Wittenberg students traveling to Lesotho, Africa were not affected by the outbreak of the Ebola virus, according to Dr. Scott Rosenberg of the History Department.
Rosenberg also said that future Lesotho trips will not be affected because the outbreaks have not occurred anywhere near Lesotho.
“The Ebola outbreak is thousands of miles and numerous countries away from Lesotho, and therefore is not a problem there,” said Rosenberg.
The Ebola virus is a highly infectious disease and has proven to be a major problem in the West African countries of Liberia, Sierra Leone, Guinea, Nigeria, and Senegal with 3,500 confirmed cases in these countries, and of those, 1,900 people have died from the disease as of Sept. 3, according to democracynow.org.
The virus has flared up in Africa in the past, but never with a magnitude as big as the current outbreak. Additionally, West Africa has never been affected as it is now.
Rosenberg said that this large-scale outbreak is due to the urban region in which it has spread (as opposed to the rural regions in which the virus has historically spread), the weak infrastructure of countries wrecked by year of civil war, a lack of education about the virus, and the immense poverty which leaves the countries with limited to no resources.
“I’m not blaming the governments at all,” said Rosenberg. “The countries just do not have the resources to deal with such a large-scale outbreak.”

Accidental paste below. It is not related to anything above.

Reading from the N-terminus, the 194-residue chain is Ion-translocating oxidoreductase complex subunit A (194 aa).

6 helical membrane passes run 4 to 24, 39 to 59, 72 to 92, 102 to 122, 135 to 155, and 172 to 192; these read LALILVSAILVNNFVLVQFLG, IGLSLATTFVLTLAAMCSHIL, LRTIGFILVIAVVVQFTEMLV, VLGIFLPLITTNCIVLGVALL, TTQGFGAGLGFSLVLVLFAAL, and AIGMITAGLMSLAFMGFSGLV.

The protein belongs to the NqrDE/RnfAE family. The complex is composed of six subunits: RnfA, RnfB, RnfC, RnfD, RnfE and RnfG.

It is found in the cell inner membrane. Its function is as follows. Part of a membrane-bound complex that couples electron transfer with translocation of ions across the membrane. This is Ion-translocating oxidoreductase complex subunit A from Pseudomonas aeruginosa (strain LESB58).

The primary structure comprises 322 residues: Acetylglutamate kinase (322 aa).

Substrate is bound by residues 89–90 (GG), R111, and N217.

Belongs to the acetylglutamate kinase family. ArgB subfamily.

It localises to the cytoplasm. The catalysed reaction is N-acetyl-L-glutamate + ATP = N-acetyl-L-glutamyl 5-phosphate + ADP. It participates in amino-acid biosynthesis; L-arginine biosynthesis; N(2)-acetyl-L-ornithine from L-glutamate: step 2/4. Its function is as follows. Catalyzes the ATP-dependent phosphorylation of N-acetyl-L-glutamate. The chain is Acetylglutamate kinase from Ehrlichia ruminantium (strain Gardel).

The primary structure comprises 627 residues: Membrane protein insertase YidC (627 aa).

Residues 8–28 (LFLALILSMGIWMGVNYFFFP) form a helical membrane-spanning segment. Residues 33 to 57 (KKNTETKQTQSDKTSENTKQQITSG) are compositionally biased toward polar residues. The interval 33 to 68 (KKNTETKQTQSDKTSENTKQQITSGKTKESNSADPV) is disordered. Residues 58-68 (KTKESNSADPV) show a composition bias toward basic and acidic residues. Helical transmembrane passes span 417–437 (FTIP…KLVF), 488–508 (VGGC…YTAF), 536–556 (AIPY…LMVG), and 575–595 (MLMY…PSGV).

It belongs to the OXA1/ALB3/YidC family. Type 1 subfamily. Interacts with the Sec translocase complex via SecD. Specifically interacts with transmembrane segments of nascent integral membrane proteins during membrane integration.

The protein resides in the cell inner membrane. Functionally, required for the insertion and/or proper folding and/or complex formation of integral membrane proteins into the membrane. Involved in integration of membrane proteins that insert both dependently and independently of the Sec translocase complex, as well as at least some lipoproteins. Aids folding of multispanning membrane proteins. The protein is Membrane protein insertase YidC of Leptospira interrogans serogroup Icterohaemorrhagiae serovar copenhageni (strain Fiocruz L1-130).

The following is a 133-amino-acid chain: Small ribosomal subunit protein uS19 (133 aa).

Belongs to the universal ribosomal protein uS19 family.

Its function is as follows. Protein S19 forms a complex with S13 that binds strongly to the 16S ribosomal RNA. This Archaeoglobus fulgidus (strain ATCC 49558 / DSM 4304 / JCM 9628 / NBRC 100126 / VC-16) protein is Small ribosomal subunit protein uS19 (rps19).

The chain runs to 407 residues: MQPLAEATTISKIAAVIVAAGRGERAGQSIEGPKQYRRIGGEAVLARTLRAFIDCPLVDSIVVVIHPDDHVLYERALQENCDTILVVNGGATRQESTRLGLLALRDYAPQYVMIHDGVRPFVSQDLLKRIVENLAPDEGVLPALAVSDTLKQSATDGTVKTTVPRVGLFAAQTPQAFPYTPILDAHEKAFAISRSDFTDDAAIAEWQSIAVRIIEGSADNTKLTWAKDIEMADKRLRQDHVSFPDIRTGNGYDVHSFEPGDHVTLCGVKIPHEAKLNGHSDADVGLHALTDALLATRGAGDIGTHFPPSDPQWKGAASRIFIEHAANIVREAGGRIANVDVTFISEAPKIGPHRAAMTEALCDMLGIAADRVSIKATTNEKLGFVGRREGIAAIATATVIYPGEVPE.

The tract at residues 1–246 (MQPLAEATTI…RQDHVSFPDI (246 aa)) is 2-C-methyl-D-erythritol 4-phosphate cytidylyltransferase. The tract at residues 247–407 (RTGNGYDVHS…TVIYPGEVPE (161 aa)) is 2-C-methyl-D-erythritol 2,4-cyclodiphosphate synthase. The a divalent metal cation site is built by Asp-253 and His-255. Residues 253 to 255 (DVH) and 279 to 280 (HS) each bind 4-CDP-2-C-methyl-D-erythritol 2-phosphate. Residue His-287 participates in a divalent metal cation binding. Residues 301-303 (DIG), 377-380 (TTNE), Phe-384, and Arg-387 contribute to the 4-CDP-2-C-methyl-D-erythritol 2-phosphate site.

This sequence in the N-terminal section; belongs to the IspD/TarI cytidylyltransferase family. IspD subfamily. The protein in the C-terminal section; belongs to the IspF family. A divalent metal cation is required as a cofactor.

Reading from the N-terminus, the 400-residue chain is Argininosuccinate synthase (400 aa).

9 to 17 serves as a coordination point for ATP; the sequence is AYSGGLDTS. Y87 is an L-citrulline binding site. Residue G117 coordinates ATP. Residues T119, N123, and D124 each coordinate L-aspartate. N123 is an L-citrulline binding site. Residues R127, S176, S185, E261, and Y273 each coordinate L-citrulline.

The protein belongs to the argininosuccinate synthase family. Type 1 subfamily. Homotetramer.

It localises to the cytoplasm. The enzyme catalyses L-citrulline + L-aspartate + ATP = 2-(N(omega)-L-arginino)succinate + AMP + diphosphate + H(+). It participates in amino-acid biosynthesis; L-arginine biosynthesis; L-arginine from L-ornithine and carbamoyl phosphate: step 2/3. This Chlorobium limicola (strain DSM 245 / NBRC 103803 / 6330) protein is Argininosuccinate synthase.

Other Wittenberg students, including Stephanie Glass, ’17, and Nick Stadler, ’16, also traveled to Africa over the summer, but were not directly affected by the outbreak. Glass traveled to Cameroon, Stadler to Kenya.
In Kenya, Stadler worked for two different orphanage complexes entitled, “Mission to the Fatherless,” and Glass did mission work with “Athletes in Action.”
While Stadler was in Kenya, the World Health Organization (WHO) declared Kenya as a high-risk country for the outbreak, mainly due to the Nairobi airport that has 70 flights per week flying in and out of West Africa, according to Stadler.
He also said that although Kenya itself had not contracted the virus, people were somewhat worried about it spreading.
“It is no secret that Africa can be a breeding ground for certain viruses if certain precautions are not met,” said Stadler.
Stadler’s main fear throughout the trip was a flight cancellation as a result of the scare.
In spite of the magnitude of the outbreak, Stadler said that the government appeared to be very calm about the situation, which he believed to be a misleading.
“The government will do anything to keep westerners coming, which ultimately means more money for the country,” said Stadler.